Postcard from Toulouse, France: Ambling along the river and canals

I know not who might have contributed this perky long-eared fellow to this arch in the Pont Neuf in Toulouse, but his perch offers a prime view of the waters of the Garonne flowing from the Spanish Pyrenees toward Bordeaux and of those wandering along its banks. Finished in 1659 yet never losing the word “new” in its name, the handsome red brick and light-colored stone bridge took more than a century to complete.

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Postcard from Bordeaux, France: Blending touches of modernity in with the old

Above: The view from our bedroom window in our rental in Bordeaux

Mysterious mushrooms appeared popping up from the traditional tile rooftops surrounding our temporary headquarters in the midst of the historic center of Bordeaux. And tucked behind the residential building next door was a contemporary adaptation of space for brightening up offices – most likely for attorneys, as shingles on first floors all around us seemed to have as primary occupants.

As we explored, we found the mushrooms sprout up from a major ultra-modern addition behind the 1846 Palais de Justice fronting Place de Republique. Architect Joseph Adolphe Thiac (1800-1865) drew his inspiration for the impressive fa├žade of the original structure from the Parthenon. Not visible from the square, the new construction does not intrude upon the classical majesty of Thiac’s design.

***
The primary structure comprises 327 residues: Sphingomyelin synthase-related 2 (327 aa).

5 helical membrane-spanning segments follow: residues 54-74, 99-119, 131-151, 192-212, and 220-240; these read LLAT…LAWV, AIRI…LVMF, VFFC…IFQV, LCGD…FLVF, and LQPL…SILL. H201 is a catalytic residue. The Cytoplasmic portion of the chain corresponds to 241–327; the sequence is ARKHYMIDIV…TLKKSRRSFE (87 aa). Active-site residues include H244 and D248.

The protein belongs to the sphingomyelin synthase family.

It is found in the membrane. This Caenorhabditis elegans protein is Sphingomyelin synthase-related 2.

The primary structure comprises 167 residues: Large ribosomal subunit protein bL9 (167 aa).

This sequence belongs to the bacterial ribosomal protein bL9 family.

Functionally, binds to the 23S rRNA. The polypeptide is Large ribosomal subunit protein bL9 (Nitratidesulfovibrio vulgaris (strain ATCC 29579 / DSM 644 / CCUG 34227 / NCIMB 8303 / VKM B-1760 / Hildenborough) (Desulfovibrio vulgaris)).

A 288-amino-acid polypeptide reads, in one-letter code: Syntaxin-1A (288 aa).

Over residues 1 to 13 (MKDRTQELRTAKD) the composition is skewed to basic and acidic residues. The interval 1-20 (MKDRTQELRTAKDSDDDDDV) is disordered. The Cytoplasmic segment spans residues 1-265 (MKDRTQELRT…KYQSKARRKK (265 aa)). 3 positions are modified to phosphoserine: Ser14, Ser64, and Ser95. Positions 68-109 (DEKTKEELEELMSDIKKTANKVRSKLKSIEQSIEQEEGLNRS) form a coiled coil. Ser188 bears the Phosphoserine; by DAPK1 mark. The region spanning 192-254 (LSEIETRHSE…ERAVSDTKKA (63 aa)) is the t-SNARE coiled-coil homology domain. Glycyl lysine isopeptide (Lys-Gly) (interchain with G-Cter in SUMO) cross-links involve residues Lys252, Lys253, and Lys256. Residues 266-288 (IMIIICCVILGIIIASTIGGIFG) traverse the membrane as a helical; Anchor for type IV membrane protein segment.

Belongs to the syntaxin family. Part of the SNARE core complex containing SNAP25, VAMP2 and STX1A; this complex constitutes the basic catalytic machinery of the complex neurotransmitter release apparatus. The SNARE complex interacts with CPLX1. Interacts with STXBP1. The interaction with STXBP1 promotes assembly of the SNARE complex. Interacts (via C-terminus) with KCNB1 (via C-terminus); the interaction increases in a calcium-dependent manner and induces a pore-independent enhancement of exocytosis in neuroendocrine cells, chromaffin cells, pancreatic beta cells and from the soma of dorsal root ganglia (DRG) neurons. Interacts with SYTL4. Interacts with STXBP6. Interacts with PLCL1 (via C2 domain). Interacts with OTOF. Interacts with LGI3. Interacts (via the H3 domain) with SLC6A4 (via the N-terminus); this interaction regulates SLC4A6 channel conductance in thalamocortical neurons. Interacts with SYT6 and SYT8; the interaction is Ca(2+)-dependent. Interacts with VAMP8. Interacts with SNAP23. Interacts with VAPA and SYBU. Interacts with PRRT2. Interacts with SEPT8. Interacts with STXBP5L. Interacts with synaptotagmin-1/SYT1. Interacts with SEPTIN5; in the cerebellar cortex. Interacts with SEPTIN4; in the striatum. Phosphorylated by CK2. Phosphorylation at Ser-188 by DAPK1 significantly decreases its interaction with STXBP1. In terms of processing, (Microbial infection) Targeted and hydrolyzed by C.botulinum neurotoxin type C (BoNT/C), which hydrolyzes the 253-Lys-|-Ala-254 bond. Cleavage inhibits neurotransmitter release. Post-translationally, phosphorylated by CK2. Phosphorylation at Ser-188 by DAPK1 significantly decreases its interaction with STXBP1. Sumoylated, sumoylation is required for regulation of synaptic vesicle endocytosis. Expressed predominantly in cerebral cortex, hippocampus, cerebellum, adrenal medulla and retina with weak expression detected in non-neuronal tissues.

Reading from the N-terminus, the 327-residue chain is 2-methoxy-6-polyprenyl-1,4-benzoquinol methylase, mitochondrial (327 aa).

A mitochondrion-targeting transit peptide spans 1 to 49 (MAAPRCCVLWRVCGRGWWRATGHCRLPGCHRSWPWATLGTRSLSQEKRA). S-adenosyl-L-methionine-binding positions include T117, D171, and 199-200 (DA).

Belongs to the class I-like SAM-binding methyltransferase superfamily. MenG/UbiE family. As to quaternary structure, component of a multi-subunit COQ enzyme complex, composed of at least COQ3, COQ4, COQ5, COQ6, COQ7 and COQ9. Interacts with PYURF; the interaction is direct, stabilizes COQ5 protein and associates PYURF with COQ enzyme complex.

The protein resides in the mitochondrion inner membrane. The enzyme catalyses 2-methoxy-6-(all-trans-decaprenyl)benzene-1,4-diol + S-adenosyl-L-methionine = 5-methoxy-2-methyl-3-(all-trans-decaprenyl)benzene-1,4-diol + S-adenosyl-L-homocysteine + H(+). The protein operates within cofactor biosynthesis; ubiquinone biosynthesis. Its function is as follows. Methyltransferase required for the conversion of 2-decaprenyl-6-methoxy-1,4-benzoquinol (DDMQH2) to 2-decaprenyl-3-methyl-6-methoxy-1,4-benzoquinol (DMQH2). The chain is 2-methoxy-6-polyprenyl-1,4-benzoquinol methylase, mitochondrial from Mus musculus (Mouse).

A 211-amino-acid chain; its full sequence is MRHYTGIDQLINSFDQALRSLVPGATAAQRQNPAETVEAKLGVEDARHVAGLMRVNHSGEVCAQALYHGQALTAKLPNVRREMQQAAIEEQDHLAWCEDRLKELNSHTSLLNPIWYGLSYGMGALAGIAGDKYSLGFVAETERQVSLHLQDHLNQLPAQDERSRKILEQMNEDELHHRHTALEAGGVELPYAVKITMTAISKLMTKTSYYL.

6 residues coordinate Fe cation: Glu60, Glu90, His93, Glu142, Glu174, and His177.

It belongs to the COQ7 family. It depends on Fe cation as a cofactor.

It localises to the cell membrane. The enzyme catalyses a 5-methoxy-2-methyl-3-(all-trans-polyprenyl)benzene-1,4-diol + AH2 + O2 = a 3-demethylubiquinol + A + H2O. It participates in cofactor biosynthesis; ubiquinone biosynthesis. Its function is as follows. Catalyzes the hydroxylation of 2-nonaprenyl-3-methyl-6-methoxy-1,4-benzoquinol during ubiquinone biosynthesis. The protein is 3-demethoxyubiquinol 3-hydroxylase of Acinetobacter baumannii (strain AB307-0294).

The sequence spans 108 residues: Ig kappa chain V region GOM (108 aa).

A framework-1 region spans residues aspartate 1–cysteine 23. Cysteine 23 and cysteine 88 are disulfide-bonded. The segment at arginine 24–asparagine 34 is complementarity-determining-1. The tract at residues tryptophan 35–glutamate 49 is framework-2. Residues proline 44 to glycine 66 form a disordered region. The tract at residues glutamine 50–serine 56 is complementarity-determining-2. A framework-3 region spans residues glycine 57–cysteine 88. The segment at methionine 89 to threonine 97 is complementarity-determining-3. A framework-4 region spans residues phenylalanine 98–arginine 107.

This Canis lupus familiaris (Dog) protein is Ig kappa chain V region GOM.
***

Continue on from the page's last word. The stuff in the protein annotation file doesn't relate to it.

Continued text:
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Postcard from Bordeaux, France: Museum-Hopping

Above, a mirror in a stairwell of the Museum of Design reflects contrasts between traditional and contemporary decorative arts found in the museum.

Hotel de Lalande, an elegant townhome built in the late 1770s, is home to the Museum of Design and Decorative Arts, or MADD. The son of the original owner inherited it but held the unfortunate honor of serving as an attorney in the Parliament of Bordeaux during the Revolution and was sentenced to the guillotine in 1794. The property passed through the hands of several owners before the city of Bordeaux acquired it in 1880 and converted it into the headquarters of police and vice control. In the middle of its sprawling garden, an inartistic jail for “sailors found in violation of discipline and girls who infringe the laws of morality and decency” was constructed.

The Decorative Arts Museum opened in the former home in 1955, with a collection illustrating applied arts in crafts from the Middle Ages to the 18th century. Extensive remodeling in 1984 returned the museum’s rooms to their former aristocratic appearance. Contemporary decorative arts collections were added in 2013, providing the opportunity to observe the development and relationship of old and new forms of French art side by side.

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